By Maureen O’Hara Padden, MD, MPH, FAAFP
It’s no secret that our country is facing serious healthcare challenges. Between a shortage of medical professionals at all levels, to the rising costs of care, there are many ideas and opinions out there on how to solve these challenges.
One such solution approved by the Florida legislature in March 2020 was a scope of practice expansion, allowing Advanced Practice Registered Nurses (APRNs) to practice medicine autonomously in some circumstances. The argument was that enabling APRNs to practice medicine independently, without any requirement for collaboration with a physician, would provide additional patients with access to healthcare and reduce costs.
While it makes sense in theory, removing the primary care physician from the care team can lead to delays in care and even higher medical care costs for the patient.
A closer look at scope of practice expansion
Over the years, the American Medical Association (AMA) and the American Academy of Family Physicians (AAFP) have studied states where independent practice is allowed in various capacities to examine how scope of practice expansion impacted healthcare costs, access to healthcare, and the quality of care that patients received in contrast with states that require physician collaboration.
When looking at patient access to care, an examination by AAFP of Washington’s healthcare provider shortage, a state which allows Nurse Practitioners to work independently, revealed a continued health professional shortage in nearly 70% of Washington’s counties.
A recent AMA study showed that care provided by APRNs was more expensive than care delivered by physicians, was more likely to result in unnecessary prescriptions and diagnostic imaging, and resulted in unnecessary referrals.
In contrast, care delivered by a physician-led collaborative team – with the entire care team working together to care for the patient – results in more effective delivery of high-quality, efficient care that gives the patient the best outcomes.
The physician-led care model
When we look at why physician-led care teams are so effective, it comes down to the physician’s extensive medical education and clinical training, as required by rigorous national standards set by the Accreditation Council for Graduate Medical Education.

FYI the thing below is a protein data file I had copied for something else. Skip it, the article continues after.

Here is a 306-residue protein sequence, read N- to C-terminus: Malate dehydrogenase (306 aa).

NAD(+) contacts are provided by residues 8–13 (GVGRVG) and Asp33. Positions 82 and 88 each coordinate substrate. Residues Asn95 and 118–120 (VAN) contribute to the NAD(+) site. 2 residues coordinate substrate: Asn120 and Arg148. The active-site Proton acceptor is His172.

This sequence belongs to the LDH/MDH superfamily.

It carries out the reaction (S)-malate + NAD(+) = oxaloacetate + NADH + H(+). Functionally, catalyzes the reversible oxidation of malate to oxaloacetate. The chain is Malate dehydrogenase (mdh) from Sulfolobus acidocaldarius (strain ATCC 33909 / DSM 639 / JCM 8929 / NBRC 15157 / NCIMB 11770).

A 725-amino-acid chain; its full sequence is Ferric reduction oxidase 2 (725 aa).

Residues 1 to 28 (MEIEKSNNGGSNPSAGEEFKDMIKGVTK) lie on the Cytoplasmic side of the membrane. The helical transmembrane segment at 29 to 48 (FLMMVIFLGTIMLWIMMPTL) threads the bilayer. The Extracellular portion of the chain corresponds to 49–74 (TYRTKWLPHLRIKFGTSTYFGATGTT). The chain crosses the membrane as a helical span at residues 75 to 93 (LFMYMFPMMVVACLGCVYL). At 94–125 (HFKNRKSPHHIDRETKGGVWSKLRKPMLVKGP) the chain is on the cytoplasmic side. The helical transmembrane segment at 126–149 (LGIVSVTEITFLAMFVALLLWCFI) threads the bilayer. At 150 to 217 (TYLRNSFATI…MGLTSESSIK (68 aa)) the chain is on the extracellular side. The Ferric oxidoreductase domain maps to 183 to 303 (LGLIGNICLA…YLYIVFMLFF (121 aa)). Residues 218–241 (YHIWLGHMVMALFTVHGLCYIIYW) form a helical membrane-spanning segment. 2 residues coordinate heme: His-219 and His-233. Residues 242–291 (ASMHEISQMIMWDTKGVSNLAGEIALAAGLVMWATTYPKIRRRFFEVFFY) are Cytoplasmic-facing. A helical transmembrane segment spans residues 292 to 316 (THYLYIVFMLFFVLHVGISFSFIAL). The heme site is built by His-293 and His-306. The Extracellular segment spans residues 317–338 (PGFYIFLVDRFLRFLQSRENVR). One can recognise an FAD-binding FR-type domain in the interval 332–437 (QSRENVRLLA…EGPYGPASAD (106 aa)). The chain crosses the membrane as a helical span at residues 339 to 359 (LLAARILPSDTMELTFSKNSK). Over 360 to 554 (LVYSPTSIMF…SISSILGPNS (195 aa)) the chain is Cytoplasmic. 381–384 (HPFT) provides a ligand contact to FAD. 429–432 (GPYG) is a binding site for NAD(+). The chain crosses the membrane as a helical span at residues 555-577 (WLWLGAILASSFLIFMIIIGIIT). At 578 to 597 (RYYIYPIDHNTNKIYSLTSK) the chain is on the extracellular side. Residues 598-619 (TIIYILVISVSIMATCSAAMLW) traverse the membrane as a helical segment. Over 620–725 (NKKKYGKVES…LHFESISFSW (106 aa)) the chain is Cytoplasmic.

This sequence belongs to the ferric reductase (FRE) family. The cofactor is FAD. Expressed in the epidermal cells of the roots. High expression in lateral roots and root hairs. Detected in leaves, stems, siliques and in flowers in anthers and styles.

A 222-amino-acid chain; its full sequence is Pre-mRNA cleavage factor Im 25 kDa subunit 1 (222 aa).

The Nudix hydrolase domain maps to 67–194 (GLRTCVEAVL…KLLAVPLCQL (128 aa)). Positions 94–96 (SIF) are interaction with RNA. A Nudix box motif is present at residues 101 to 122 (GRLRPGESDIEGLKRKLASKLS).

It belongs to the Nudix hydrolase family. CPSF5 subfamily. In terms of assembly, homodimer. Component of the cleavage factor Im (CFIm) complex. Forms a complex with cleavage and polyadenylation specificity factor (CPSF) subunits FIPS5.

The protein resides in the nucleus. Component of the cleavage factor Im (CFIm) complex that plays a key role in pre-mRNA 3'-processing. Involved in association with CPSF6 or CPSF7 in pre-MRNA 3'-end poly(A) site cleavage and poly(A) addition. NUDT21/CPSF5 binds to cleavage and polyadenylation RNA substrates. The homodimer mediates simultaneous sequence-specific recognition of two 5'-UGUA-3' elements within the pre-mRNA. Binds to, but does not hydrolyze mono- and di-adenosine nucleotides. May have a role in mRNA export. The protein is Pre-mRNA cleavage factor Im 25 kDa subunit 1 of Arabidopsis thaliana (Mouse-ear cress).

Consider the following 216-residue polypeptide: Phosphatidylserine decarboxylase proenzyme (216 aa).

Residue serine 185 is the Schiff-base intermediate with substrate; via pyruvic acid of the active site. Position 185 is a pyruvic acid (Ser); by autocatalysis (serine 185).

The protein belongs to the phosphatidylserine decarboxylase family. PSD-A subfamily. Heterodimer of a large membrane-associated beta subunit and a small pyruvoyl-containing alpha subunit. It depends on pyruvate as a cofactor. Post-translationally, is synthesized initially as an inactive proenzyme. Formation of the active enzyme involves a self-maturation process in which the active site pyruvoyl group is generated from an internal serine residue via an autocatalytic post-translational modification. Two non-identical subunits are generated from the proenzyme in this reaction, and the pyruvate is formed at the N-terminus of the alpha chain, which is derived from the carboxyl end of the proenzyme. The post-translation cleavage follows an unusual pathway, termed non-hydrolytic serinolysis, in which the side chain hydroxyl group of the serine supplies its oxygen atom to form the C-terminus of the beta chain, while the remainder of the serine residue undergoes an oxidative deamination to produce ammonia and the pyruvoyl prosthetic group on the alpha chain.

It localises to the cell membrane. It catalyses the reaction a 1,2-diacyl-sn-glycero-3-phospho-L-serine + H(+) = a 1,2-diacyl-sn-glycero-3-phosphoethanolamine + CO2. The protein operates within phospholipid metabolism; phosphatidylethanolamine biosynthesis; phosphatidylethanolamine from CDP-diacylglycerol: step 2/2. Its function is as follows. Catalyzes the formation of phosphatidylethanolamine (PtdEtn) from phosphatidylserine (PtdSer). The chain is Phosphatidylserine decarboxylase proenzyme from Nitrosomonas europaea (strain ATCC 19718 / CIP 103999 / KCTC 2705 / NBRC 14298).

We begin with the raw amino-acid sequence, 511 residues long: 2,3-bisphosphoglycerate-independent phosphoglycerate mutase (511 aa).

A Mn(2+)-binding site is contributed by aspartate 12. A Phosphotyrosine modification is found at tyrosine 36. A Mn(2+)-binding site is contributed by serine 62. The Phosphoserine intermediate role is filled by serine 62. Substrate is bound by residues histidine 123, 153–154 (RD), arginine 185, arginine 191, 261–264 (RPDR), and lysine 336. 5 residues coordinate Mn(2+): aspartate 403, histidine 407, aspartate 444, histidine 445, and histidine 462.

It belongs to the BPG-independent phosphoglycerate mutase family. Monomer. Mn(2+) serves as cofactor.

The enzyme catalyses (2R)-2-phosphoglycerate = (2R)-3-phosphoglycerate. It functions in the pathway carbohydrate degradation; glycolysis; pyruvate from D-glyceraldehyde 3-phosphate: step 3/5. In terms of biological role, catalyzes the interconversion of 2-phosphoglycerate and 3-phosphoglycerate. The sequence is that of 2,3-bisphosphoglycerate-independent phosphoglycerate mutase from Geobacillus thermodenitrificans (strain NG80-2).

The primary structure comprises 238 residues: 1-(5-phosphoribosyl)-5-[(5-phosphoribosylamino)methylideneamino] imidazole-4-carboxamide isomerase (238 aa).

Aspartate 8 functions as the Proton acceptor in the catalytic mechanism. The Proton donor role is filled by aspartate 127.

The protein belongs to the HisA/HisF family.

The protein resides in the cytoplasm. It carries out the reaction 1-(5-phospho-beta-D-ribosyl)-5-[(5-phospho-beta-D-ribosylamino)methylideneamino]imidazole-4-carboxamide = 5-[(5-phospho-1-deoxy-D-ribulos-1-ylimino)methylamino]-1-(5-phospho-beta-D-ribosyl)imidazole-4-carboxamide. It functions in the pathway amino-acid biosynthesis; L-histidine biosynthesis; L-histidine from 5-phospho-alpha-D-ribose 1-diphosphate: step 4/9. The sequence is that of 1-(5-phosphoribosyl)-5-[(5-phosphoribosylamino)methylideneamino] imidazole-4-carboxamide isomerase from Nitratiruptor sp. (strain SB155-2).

After undergraduate school, medical students spend four years learning concepts regarding the entire human body before undertaking residency training in their specialty to further understand and treat a patient’s full range of medical conditions. We learn to work collaboratively with medical assistants, nurses, technicians, and physician consultants to maximize the value added to patient care. At a minimum, physicians complete seven years of training after earning their bachelor’s degree, totaling more than 15,000 hours of medical clinical training.
In comparison, an APRN completes two to three years of training after nursing school, followed by 500-720 total hours of medical clinical training. According to Florida law, an APRN is then qualified to enter independent practice.
Looking at the education and training requirements for a physician versus an APRN, an APRN fulfills six percent of the training, education, and experience required of a physician. Understanding the differences in medical professional training and education, the most appropriate, safe, and affordable care setting for patients is a physician-led, collaborative team-based approach to care.
The physician-led care model in practice
I worked in the Navy for 30 years where physicians, APRNs and Physician Assistants (PAs) worked collaboratively by design to provide the highest quality of care for patients. This symbiotic relationship consistently led to improved quality of care and reduced costs through avoidance of unnecessary subspecialty visits.
APRNs always had ready access to consult with their collaborative physician whose scope of practice was broader. This allowed the team to manage many issues the APRN might have otherwise referred to specialty care.
Since my retirement from the Navy, I have continued to practice with both PAs and Nurse Practitioners in my clinical practice. Team-based care, involving physicians, ARNPs and PAs, allows providers of varied experience and training to collaborate on providing the right care to each patient based on experience and scope of practice. It avoids delay in care, as a patient may wait weeks or months to see a subspecialist for care outside the APRN’s scope of practice or comfort level. But when working alongside a physician with a broader scope of experience and training, the patient can be cared for quickly.
The expanded training and experience that physicians receive is irreplaceable when a patient’s symptoms are complex, and the diagnosis is not clear. Many things don't require that level of training but if you are the person whose clinical scenario does, collaborative care in a physician-led team could make a difference. I respect and love working side by side with my PA and APRN colleagues. There is a place for all of us in healthcare and as a team, we can continue to provide outstanding care to our patients.
About Maureen Padden, MD
Maureen Padden, M.D. is a board-certified family medicine and obesity medicine physician.
Following her 30-year career in the Navy, she has continued clinical practice as a family
physician and serves on the board of directors for the Florida Academy of Family Physicians. The
views expressed are those of the author and do not represent the Department of the Navy or the
Department of Defense.